Monday, October 21, 2013 Yellow-bellied Sapsucker and locals

Seward, Alaska

Sunrise 8:53 am, sunset 6:29 pm for a total daylight of 9 hours and 36 minutes. Tomorrow will be 5 minutes and 21 seconds shorter.

Resurrection Bay was calm once again; the beaches loaded with bull kelp and quantities of other seaweed from the recent storms. Mild temps continue in the mid 40s, but snow is creeping down the surrounding mountains.

Ahhh, the rain. It hammers on the roofs, dimples the puddles and sea, and raises every rivulet to river status. We are so paying for our sunny July! Yet even in this seemingly endless rain, there were short, much-appreciated breaks.

At noon today, the pewter gray clouds split open, and the sun miraculously broke free, blindingly bright. What a treat to feel its warmth on my back as I faced expectantly north, waiting for the rays to race ahead to touch the retreating rain clouds. Would the rain wait for the sun? Where would the rainbow start and end? 

I waited patiently and then suddenly a spruce grove turned red, orange, yellow, green, and blue as the perfect arch rose upwards, faintly connecting across the top, and back down to another lovely rainbow base on the other side. Such are the joys of rain and sunbeams; ephemeral, shimmering, and stunning.

Robin C relocated the YELLOW-BREASTED SAPSUCKER at the crack of dawn this morning. (Note, that was about 9 am.) I also found it at 2 pm at the same site, now well labeled "Private Property, No Trespassing." As long as the sap continues to ooze out of his sap holes, he might stay. But for a bird so far off course so late in the year, who knows! He probably doesn't have any idea either.

After ensuring that the rare bird was still here, I walked down Pinnacle View Road to see if I could find any other sap projects or other birds. As the sun continued to beam warmly, the local birds really perked up, as pleased as I.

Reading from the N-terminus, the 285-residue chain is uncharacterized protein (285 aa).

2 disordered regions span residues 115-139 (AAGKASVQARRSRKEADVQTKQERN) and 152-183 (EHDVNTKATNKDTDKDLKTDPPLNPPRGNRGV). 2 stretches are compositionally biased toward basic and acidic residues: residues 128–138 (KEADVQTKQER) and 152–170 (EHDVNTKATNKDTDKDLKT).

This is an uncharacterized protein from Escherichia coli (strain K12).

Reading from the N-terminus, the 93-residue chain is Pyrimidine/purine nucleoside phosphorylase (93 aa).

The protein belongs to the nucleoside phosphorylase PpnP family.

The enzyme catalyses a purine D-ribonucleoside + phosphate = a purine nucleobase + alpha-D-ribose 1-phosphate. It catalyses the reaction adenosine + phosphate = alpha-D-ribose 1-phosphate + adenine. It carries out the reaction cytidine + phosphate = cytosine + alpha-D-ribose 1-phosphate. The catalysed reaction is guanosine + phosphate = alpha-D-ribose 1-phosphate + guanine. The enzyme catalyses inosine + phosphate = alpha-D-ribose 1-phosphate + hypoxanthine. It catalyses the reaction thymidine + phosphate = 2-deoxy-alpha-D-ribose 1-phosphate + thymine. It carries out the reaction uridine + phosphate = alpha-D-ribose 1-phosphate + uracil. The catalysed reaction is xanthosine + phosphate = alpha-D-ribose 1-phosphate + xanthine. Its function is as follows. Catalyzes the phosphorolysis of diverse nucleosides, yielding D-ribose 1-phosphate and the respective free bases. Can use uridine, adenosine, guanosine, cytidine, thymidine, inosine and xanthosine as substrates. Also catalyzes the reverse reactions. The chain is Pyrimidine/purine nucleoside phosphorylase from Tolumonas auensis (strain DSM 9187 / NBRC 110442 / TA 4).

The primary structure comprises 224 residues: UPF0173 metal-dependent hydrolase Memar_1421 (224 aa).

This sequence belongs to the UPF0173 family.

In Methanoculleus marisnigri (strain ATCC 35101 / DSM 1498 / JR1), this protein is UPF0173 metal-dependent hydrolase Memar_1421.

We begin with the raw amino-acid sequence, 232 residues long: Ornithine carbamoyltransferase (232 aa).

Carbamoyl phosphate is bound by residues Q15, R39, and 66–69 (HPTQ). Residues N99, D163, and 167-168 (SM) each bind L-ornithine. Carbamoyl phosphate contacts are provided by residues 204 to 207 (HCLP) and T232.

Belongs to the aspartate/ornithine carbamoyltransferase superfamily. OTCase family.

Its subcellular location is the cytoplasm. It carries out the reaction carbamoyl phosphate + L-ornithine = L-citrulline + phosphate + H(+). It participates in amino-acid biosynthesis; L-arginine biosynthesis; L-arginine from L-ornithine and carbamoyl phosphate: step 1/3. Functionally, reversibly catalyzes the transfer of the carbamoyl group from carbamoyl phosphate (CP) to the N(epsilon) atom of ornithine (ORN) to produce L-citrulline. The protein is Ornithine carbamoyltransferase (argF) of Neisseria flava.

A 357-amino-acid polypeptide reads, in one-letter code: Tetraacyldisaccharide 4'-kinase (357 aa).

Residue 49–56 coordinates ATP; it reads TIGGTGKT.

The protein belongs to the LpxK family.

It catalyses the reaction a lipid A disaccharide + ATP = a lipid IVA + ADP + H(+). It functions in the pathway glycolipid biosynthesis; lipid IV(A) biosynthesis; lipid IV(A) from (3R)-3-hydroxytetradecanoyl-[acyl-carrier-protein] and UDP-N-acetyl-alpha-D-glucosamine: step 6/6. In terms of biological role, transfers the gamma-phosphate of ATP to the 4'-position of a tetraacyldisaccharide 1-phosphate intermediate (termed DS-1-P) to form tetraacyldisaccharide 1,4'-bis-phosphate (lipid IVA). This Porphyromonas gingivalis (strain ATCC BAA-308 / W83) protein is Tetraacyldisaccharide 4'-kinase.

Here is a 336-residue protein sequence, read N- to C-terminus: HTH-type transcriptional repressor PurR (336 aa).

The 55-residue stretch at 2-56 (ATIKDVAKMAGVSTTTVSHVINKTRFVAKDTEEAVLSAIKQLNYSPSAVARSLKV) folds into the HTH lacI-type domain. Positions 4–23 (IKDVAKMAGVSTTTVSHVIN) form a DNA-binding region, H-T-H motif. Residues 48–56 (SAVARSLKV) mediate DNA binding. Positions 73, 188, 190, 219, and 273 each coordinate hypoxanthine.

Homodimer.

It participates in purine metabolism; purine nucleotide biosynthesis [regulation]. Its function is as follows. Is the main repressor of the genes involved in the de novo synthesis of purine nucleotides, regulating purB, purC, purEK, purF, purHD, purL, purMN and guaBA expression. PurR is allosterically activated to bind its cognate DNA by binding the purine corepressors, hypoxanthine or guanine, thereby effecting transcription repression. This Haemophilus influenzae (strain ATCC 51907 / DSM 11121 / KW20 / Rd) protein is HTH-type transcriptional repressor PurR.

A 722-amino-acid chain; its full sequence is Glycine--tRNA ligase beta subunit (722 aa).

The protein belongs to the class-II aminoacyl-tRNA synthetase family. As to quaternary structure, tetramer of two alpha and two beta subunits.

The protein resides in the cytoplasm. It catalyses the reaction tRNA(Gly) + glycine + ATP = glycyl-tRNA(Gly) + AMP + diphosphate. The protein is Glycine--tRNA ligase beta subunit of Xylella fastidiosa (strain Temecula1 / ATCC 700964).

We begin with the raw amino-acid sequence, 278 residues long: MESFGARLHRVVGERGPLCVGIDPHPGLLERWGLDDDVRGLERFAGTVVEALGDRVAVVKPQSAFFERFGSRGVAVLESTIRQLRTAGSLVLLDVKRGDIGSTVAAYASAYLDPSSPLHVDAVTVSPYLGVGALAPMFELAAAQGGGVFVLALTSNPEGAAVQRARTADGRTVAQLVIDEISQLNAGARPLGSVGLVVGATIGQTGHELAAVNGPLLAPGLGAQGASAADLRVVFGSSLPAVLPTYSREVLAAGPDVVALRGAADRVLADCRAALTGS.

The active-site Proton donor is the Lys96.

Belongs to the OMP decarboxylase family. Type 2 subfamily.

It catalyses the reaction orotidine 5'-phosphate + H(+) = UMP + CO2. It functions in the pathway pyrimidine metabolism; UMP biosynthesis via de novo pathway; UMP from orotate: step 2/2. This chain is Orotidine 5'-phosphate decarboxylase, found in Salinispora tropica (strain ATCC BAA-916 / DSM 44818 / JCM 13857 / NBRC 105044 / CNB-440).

But what did they do? Why, take a bath in the nearest cold rain puddle! Four VARIED THRUSHES, as bright as pumpkins, 2 DARK-EYED JUNCOS, and a KENAI SONG SPARROW waded into the large puddle in the road. Some just seemed to like to sit and soak, others dipped their bills underwater and then threw water all over and shook and splashed. It seemed that a few even enjoyed looking at their reflections. After the bath, the thrushes flew off to dine on Mt Ash berries, and the other birds dispersed to preen.

I headed to the beach, now at high tide. A small group of 5 COMMON MERGANSERS paddled close to shore with 4 HORNED GREBES. A tight raft of about 40-50 BARROW'S GOLDENEYES dove around Pinnacle Rock. From far out in the bay, a long line of about 40 COMMON MERGANSERS swam steadily closer, the most I have seen this fall.

BLACK-LEGGED KITTIWAKES squabbled over some treat, and several PELAGIC CORMORANTS watched calmly then dove. A single female HARLEQUIN DUCK paddled past; more Harleys gathered near Lowell Point Road farther to the north. A sea otter lazed along on its back; a harbor seal poked its head up to look around. It was a very peaceful and lovely scene.

The rain continues and more rain is in the forecast, but it is bearable when the sun smiles just for a short while, bringing magical rainbows and bathing beauties.

Happy Birding!
Carol Griswold
Seward Sporadic Bird Report Reporter

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